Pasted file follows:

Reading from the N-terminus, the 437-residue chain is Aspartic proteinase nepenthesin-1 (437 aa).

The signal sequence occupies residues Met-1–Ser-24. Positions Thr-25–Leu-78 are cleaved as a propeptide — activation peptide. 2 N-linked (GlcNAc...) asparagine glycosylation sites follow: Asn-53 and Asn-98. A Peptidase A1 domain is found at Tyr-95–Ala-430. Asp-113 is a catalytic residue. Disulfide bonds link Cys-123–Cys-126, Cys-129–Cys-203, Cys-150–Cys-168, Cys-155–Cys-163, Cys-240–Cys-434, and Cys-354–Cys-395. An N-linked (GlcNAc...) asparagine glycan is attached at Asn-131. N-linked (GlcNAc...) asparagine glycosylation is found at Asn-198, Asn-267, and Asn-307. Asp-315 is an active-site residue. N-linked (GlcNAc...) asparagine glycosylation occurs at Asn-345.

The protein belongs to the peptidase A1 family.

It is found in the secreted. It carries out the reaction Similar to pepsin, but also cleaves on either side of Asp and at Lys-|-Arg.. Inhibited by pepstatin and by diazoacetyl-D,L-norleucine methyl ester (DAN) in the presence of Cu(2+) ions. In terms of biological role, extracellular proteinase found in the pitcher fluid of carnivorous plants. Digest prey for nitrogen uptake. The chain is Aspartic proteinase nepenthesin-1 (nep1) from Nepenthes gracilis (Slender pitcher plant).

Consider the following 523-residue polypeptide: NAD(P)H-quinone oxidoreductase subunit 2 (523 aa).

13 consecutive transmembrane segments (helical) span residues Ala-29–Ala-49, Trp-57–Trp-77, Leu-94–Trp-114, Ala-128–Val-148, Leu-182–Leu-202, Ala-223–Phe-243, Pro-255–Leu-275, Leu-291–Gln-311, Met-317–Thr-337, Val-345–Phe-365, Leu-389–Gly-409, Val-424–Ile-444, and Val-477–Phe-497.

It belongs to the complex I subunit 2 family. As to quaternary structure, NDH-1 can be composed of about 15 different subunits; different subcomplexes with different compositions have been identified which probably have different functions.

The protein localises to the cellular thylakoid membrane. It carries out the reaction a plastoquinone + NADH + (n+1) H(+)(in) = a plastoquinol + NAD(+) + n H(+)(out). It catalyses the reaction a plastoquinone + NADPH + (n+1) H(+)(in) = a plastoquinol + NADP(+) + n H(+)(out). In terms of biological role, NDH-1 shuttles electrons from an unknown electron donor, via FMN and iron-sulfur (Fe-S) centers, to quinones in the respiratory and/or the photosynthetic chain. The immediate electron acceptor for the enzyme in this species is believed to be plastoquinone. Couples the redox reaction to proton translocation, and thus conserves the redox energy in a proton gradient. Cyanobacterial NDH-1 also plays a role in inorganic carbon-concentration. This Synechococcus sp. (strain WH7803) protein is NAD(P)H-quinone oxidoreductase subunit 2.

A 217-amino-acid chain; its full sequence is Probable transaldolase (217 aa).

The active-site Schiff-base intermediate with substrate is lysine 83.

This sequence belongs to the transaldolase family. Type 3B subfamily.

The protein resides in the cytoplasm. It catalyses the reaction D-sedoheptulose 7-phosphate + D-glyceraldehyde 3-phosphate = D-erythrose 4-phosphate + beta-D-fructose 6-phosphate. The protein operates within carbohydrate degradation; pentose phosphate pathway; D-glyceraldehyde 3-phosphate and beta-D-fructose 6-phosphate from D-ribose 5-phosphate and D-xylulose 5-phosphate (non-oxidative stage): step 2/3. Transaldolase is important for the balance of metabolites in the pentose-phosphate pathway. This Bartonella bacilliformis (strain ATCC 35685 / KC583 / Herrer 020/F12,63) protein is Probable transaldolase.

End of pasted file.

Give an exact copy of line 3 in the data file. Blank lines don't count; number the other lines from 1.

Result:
The protein belongs to the peptidase A1 family.